Pretty hilarious. Lawrence seems to have nothing but derision for the working classes, even though he was himself brought up in a working class home. Even the sight of a working-class neighborhood evokes nothing so much as the end of the world. But this isn’t fascism at all, it’s kind of a softer, more humane version of Nietzsche, insofar as the greatest sin Lawrence and many other artists of the time could imagine was conformity. And I get it: I imagine at the turn of the 20th century, anyone with an ounce of integrity could see that either the society mankind created was a terrible sham, or human life was not the sacred thing our society maintained it was, or both.
Lawrence, an observant and intelligent man, could see that society was not treating man or the planet fairly, or even in line with its own ideology. This conflict is the subject of his writing, as it was the subject of the works of almost every worthwhile artist and writer from that period. But when it comes to offering explanations and solutions, things were a lot less clear. The best that D.H. Lawrence could do was the idea that mankind was turning into robots, and needed to (re)connect with their primitive, submerged, passionate selves, their Dionysian side. This is obviously no solution at all, but then again none of his contemporaries had any better ideas either. Imagine, for example, Gregor Samsa connecting with his Dionysian side! Answers were hard to come by, in part because virtually no one was prepared to suggest that our society as a whole is built on a terrible foundation and needs to be torn down and re-built. Few are calling for such measures today, even as we prepare to collectively stumble down the most tragic chapter of our terrible history to date, but it was almost unthinkable in Kafka’s and Lawrence’s time.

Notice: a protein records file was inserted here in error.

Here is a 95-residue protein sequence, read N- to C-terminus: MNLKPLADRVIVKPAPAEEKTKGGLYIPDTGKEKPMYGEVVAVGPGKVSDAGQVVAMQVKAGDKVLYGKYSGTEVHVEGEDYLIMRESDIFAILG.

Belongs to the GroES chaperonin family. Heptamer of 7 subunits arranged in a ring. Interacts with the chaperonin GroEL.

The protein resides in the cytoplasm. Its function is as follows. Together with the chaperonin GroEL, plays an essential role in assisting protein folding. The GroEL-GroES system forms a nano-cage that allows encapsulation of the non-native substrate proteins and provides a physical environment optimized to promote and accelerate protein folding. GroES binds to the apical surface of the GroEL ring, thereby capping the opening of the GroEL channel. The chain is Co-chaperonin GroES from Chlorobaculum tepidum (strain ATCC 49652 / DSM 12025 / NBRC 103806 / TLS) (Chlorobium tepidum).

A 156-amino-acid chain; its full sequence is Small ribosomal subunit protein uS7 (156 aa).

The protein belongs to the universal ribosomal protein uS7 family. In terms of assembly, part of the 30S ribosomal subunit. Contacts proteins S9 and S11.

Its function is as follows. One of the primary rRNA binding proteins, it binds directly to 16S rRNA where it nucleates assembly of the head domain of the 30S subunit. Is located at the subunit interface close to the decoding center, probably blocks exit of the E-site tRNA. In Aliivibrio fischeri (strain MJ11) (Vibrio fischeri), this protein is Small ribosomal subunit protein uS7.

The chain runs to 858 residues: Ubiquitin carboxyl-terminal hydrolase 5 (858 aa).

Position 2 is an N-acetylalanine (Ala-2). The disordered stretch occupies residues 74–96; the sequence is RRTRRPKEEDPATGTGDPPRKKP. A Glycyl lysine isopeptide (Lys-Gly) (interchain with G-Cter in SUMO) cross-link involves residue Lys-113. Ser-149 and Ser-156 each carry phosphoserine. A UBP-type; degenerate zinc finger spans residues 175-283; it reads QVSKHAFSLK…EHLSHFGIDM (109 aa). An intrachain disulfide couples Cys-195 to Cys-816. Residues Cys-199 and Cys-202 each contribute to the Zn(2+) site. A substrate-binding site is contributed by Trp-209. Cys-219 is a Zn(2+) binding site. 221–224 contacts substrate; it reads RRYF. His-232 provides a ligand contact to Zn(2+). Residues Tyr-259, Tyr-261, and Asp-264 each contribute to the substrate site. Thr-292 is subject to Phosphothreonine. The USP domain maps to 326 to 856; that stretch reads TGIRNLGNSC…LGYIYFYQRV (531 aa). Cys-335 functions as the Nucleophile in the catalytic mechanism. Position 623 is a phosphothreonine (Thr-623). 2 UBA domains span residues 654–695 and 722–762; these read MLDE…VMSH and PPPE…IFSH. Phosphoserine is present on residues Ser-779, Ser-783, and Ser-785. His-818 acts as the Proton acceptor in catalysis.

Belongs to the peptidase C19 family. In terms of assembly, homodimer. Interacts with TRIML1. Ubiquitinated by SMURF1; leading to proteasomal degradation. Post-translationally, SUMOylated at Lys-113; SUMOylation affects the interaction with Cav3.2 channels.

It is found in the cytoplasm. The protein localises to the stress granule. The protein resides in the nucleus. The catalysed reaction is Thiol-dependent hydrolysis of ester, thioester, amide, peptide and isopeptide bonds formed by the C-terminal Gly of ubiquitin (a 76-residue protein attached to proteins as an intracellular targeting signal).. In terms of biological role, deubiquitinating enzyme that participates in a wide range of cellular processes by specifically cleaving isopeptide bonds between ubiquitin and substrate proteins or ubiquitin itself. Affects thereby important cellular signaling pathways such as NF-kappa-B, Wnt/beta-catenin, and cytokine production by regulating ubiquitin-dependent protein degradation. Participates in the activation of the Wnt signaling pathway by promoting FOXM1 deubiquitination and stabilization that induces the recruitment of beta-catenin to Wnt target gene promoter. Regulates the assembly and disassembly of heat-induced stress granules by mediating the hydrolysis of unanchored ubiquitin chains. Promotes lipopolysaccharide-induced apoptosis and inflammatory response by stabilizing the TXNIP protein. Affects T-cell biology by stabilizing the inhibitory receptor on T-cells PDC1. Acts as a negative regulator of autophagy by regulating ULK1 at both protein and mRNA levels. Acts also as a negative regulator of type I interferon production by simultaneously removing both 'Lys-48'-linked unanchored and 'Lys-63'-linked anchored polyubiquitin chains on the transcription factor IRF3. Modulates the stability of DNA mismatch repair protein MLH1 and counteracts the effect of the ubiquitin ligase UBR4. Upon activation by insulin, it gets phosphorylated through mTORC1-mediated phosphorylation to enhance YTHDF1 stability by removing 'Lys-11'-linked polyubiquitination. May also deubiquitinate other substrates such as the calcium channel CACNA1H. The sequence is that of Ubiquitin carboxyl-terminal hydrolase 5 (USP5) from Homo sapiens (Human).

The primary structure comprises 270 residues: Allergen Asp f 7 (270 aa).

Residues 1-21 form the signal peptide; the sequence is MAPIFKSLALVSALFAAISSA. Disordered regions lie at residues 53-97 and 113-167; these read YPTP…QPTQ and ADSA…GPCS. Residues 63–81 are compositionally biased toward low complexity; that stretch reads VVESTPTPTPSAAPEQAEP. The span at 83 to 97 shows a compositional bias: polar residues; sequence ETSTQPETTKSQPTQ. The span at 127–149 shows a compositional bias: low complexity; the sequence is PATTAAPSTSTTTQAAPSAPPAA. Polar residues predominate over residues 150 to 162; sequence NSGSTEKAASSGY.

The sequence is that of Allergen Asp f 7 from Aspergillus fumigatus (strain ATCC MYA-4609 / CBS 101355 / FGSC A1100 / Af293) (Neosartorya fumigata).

Birkin looked at the land, at the evening, and was thinking: ‘Well, if mankind is destroyed, if our race is destroyed like Sodom, and there is this beautiful evening with the luminous land and trees, I am satisfied. That which informs it all is there, and can never be lost. After all, what is mankind but just one expression of the incomprehensible. And if mankind passes away, it will only mean that this particular expression is completed and done. That which is expressed, and that which is to be expressed, cannot be diminished. There it is, in the shining evening. Let mankind pass away—time it did. The creative utterances will not cease, they will only be there. Humanity doesn’t embody the utterance of the incomprehensible any more. Humanity is a dead letter. There will be a new embodiment, in a new way. Let humanity disappear as quick as possible.’